## Abstract

AI-supported programming has taken giant leaps with tools such as Meta's Llama and openAI's chatGPT. These are examples of stochastic sources of programs and have already greatly influenced how we produce code and teach programming. If we consider input to such models as a stochastic source, a natural question is, what is the relation between the input and the output distributions, between the chatGPT prompt and the resulting program?

In this paper, we will show how the relation between random Python programs generated from chatGPT can be described geometrically and topologically using Tree-edit distances between the program's syntax trees and without explicit modeling of the underlying space. A popular approach to studying high-dimensional samples in a metric space is to use low-dimensional embedding using, e.g., multidimensional scaling. Such methods imply errors depending on the data and dimension of the embedding space. In this article, we propose to restrict such projection methods to purely visualization purposes and instead use geometric summary statistics, methods from spatial point statistics, and topological data analysis to characterize the configurations of random programs that do not rely on embedding approximations. To demonstrate their usefulness, we compare two publicly available models: ChatGPT-4 and TinyLlama, on a simple problem related to image processing.

Application areas include understanding how questions should be asked to obtain useful programs; measuring how consistently a given large language model answers; and comparing the different large language models as a programming assistant. Finally, we speculate that our approach may in the future give new insights into the structure of programming languages.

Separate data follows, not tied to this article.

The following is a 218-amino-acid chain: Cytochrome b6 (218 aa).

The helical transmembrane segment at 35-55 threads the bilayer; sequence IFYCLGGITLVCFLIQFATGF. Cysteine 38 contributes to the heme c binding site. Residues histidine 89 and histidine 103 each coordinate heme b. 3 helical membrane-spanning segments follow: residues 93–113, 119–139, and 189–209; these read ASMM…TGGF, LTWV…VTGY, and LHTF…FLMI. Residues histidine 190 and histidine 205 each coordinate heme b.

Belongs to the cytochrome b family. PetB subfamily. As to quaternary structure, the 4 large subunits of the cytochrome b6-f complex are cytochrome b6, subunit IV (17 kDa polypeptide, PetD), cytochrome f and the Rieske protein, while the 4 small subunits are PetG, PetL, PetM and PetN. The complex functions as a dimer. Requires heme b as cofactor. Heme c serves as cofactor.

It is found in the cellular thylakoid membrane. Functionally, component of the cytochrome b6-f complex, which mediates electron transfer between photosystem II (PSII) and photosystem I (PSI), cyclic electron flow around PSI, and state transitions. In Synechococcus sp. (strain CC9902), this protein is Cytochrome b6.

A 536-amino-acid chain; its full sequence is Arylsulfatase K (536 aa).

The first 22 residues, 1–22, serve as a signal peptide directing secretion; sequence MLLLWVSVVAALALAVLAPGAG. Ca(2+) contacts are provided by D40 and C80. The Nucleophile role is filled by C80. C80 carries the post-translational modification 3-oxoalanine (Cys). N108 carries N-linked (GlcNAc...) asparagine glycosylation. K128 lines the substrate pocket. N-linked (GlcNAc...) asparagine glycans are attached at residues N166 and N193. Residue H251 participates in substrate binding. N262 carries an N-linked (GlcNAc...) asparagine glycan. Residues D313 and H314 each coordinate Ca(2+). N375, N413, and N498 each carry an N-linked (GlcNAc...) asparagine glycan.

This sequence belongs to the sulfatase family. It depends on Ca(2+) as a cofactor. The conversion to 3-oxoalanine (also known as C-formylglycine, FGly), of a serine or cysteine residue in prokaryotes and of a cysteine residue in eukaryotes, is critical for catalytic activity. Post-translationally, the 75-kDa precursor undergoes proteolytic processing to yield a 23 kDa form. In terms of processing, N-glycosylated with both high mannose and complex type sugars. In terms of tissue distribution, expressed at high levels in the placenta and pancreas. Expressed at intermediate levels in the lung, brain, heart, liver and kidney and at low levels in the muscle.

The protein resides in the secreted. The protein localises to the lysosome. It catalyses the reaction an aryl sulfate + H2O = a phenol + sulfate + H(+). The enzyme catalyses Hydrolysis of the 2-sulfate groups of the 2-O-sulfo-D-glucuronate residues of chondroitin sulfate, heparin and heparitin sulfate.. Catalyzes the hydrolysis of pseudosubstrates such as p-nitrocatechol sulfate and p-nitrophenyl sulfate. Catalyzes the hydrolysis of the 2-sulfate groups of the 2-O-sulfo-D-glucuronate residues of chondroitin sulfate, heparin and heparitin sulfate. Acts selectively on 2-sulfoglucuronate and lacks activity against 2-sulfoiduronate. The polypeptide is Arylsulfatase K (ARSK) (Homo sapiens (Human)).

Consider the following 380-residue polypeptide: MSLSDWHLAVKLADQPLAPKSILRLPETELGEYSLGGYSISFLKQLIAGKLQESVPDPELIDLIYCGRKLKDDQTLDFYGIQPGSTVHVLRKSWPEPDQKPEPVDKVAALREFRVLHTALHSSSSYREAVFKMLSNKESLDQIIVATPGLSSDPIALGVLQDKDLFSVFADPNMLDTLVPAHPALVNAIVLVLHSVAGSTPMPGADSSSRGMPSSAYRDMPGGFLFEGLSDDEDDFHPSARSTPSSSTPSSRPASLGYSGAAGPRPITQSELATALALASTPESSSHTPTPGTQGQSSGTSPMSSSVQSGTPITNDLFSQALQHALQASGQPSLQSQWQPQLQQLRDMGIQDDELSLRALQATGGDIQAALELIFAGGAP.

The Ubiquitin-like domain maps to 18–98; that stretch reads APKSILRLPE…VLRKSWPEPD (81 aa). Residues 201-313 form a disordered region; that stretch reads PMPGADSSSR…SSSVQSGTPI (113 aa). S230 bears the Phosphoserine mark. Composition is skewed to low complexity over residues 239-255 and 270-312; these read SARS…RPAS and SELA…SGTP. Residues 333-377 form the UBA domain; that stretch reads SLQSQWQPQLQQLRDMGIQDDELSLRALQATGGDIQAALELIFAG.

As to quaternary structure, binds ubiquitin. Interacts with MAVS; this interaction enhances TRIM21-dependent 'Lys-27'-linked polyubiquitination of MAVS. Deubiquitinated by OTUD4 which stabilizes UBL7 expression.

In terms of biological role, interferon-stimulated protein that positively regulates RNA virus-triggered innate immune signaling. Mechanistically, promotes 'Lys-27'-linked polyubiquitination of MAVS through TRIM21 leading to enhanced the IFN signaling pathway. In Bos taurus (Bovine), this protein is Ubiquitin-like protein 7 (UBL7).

In this paper, we will show how the relation between random Python programs generated from chatGPT can be described geometrically and topologically using Tree-edit distances between the program's syntax trees and without explicit modeling of the underlying space. A popular approach to studying high-dimensional samples in a metric space is to use low-dimensional embedding using, e.g., multidimensional scaling. Such methods imply errors depending on the data and dimension of the embedding space. In this article, we propose to restrict such projection methods to purely visualization purposes and instead use geometric summary statistics, methods from spatial point statistics, and topological data analysis to characterize the configurations of random programs that do not rely on embedding approximations. To demonstrate their usefulness, we compare two publicly available models: ChatGPT-4 and TinyLlama, on a simple problem related to image processing.

Application areas include understanding how questions should be asked to obtain useful programs; measuring how consistently a given large language model answers; and comparing the different large language models as a programming assistant. Finally, we speculate that our approach may in the future give new insights into the structure of programming languages.

Original language | English |
---|---|

Publisher | arxiv.org |

Number of pages | 16 |

Publication status | Published - 5 Jul 2024 |